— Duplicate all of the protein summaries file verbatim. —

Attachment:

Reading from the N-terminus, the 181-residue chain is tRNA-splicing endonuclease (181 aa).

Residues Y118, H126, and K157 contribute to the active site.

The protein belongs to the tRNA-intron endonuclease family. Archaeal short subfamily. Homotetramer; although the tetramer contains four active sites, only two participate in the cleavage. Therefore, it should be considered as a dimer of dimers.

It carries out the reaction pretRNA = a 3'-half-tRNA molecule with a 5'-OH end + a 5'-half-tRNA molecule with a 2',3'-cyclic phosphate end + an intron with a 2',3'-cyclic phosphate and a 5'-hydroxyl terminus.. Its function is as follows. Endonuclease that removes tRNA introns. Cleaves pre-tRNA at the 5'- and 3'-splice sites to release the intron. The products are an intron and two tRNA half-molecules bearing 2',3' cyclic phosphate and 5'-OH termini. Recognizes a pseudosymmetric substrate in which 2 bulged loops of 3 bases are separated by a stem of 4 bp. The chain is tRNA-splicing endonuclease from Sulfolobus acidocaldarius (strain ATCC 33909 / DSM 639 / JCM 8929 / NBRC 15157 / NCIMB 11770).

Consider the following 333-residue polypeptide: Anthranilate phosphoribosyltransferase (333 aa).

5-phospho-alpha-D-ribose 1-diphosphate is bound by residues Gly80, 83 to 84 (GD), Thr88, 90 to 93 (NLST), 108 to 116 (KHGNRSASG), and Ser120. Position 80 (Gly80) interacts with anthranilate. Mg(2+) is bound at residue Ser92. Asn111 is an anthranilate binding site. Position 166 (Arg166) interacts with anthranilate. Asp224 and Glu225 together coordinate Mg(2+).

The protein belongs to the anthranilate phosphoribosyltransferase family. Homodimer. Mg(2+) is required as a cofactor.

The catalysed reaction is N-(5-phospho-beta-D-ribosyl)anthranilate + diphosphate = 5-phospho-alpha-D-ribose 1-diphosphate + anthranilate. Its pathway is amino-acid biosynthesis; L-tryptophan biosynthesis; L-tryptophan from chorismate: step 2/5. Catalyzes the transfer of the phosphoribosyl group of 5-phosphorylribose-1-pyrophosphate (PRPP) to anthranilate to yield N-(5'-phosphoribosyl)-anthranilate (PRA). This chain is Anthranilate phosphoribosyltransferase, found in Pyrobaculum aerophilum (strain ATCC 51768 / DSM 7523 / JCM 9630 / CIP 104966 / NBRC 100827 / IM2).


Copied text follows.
Reading from the N-terminus, the 181-residue chain is tRNA-splicing endonuclease (181 aa).

Residues Y118, H126, and K157 contribute to the active site.

The protein belongs to the tRNA-intron endonuclease family. Archaeal short subfamily. Homotetramer; although the tetramer contains four active sites, only two participate in the cleavage. Therefore, it should be considered as a dimer of dimers.

It carries out the reaction pretRNA = a 3'-half-tRNA molecule with a 5'-OH end + a 5'-half-tRNA molecule with a 2',3'-cyclic phosphate end + an intron with a 2',3'-cyclic phosphate and a 5'-hydroxyl terminus.. Its function is as follows. Endonuclease that removes tRNA introns. Cleaves pre-tRNA at the 5'- and 3'-splice sites to release the intron. The products are an intron and two tRNA half-molecules bearing 2',3' cyclic phosphate and 5'-OH termini. Recognizes a pseudosymmetric substrate in which 2 bulged loops of 3 bases are separated by a stem of 4 bp. The chain is tRNA-splicing endonuclease from Sulfolobus acidocaldarius (strain ATCC 33909 / DSM 639 / JCM 8929 / NBRC 15157 / NCIMB 11770).

Consider the following 333-residue polypeptide: Anthranilate phosphoribosyltransferase (333 aa).

5-phospho-alpha-D-ribose 1-diphosphate is bound by residues Gly80, 83 to 84 (GD), Thr88, 90 to 93 (NLST), 108 to 116 (KHGNRSASG), and Ser120. Position 80 (Gly80) interacts with anthranilate. Mg(2+) is bound at residue Ser92. Asn111 is an anthranilate binding site. Position 166 (Arg166) interacts with anthranilate. Asp224 and Glu225 together coordinate Mg(2+).

The protein belongs to the anthranilate phosphoribosyltransferase family. Homodimer. Mg(2+) is required as a cofactor.

The catalysed reaction is N-(5-phospho-beta-D-ribosyl)anthranilate + diphosphate = 5-phospho-alpha-D-ribose 1-diphosphate + anthranilate. Its pathway is amino-acid biosynthesis; L-tryptophan biosynthesis; L-tryptophan from chorismate: step 2/5. Catalyzes the transfer of the phosphoribosyl group of 5-phosphorylribose-1-pyrophosphate (PRPP) to anthranilate to yield N-(5'-phosphoribosyl)-anthranilate (PRA). This chain is Anthranilate phosphoribosyltransferase, found in Pyrobaculum aerophilum (strain ATCC 51768 / DSM 7523 / JCM 9630 / CIP 104966 / NBRC 100827 / IM2).